Up to 9 times more women rough sleeping in England than government statistics suggest, report says

A new report estimates there could be "nine times" more women sleeping rough in England than official government data suggests.

The Women's Rough Sleeping Census Report, which is the first of its kind in England, aims to give a more accurate picture of what women's rough sleeping looks like in the UK.

The coalition of charities behind the report has urged councils in the North East and North Yorkshire to get involved in the next census in September 2024.

Ellie Greenhalgh, from the charity, Solace Women's Aid, told ITV News Tyne Tees, by taking part in the census, councils will get a better picture of what women's rough sleeping looks like in the region, but also a greater understanding of what they need to do to support homeless women.

She said: "It would be fantastic for local authorities in the North East and North Yorkshire to take part in the census this September. We know there are lots of fantastic local authorities and boroughs and services in these areas that have the ability, the resources and the willing to take part and find out more about the work they can do to support women rough sleeping in their area, and there's a lot that can be learnt from just doing the census, in terms of how women can be better supported in the area."

It comes as the coalition calls on government to review its homelessness policies to make them more "gender informed", after the census, published on Tuesday 7 May, found more homeless women in 41 local authority areas than the government's official annual snapshot data recorded in the whole of England in 2023.

The charities that compiled the census, including Solace, Single Homeless Project and Change Grow Live, said it revealed "gender bias" in the official government counts, meaning that women are likely to be significantly underrepresented in the rough sleeping data.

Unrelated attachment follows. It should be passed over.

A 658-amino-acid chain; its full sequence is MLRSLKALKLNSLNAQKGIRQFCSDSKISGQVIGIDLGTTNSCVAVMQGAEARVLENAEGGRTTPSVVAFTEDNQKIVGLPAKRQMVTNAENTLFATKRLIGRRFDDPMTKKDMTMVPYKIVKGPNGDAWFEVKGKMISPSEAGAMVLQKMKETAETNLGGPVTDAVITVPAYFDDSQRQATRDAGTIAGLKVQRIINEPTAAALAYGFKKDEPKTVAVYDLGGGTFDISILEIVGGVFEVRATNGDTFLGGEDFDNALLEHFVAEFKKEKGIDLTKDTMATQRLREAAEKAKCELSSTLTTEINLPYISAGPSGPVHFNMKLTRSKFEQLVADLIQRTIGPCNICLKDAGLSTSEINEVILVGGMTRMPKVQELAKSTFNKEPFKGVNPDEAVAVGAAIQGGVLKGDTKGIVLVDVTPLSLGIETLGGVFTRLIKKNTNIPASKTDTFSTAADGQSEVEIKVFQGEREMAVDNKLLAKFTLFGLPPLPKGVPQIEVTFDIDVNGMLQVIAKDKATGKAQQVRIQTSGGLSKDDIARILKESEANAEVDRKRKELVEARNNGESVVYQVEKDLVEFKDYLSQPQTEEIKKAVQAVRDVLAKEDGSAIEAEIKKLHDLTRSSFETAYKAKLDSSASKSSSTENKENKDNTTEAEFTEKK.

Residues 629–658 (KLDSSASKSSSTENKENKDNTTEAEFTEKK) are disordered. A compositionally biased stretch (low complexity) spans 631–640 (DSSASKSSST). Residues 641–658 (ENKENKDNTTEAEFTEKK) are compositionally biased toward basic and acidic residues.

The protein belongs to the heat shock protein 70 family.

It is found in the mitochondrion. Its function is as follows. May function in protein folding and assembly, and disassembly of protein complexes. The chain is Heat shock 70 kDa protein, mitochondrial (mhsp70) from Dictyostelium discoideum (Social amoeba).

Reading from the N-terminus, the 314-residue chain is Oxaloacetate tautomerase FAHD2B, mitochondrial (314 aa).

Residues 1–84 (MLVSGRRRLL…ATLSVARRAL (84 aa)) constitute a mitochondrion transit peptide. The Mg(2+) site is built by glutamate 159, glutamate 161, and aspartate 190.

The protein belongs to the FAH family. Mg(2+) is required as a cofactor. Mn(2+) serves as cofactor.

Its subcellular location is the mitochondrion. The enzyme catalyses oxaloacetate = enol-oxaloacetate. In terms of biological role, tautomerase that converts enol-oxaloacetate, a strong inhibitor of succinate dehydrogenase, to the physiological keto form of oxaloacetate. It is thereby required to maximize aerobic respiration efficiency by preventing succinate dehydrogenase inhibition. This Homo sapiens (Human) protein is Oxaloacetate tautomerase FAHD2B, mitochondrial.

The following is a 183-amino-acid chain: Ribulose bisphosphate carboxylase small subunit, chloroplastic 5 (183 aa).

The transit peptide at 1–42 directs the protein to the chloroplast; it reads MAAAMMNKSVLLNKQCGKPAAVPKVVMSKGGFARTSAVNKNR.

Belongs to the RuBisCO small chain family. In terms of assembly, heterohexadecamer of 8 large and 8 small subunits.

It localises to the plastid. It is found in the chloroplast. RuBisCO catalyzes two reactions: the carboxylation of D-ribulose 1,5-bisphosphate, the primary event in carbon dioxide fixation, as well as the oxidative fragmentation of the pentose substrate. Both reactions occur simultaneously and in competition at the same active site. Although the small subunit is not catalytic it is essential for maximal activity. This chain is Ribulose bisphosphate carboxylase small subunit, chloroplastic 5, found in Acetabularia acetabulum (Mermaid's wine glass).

Women's Rough Sleeping Census Report 2023 Credit: ITV News

The census for 2023 found 815 women sleeping rough in the 41 local authority areas, which accounts for just 13 per cent of local authority areas in England. By contrast, the government's annual snapshot figures for the same 41 areas found only 189 homeless women, and for England as a whole, it recorded only 568 women sleeping rough.

The coalition estimates the true scale of women's rough sleeping could be much higher than official government statistics suggest.

Lucy Campbell, from the Single Homeless Project charity, told ITV News Tyne Tees the report has found "there could be as many as nine times more women rough sleeping in England as we currently think there are".

Homeless person in street Credit: ITV News

She explained that if so many homeless women are "hidden" from the government's official counts, there is a strong possibility they may be missing out on vital support and housing solutions.

She added: "They (women rough sleepers) have to be seen by an outreach team bedded down, so lying down in their sleeping bag, or about to on the street, and because we know that women are very unlikely to do that, because of their physical safety, it means they’re not identified as rough sleeping and they don’t then have the options of support and accommodation pathways, which are there to resolve homelessness for people experiencing rough sleeping."

The report highlighted a series of "hidden" locations that homeless women go to in order to stay safe, including A&E waiting rooms, on buses and trains, in squats, walking around all night, and staying with strangers. The charities suggest none of these forms of rough sleeping are encompassed within the current government rough sleeping definition, meaning that women’s experiences are not recognised and their homelessness is less likely to be resolved.

Women's Rough Sleeping Census Report Credit: ITV News

The coalition is calling on the government to:

  • Make homelessness policies gender-informed: claiming that current rough sleeping definitions, strategies and practices are based predominantly on the experiences of men.

  • Resource and lead the women’s rough sleeping census: urging the government to lead and support every local authority in England to conduct it annually.

  • Conduct an equalities impact assessment: to ensure that data collection methods are inclusive of women and minoritised groups.

A spokesperson from the Department for Levelling Up, Housing and Communities said: "We are working closely with the group behind the Women’s Rough Sleeping Census and have promoted the census to all local authorities.

"We know that women sleeping rough need specific support, which is why we are working with charities on the census to give better information to help women off the streets. We are also spending £2.4 billion on tackling rough sleeping and homelessness across the country."

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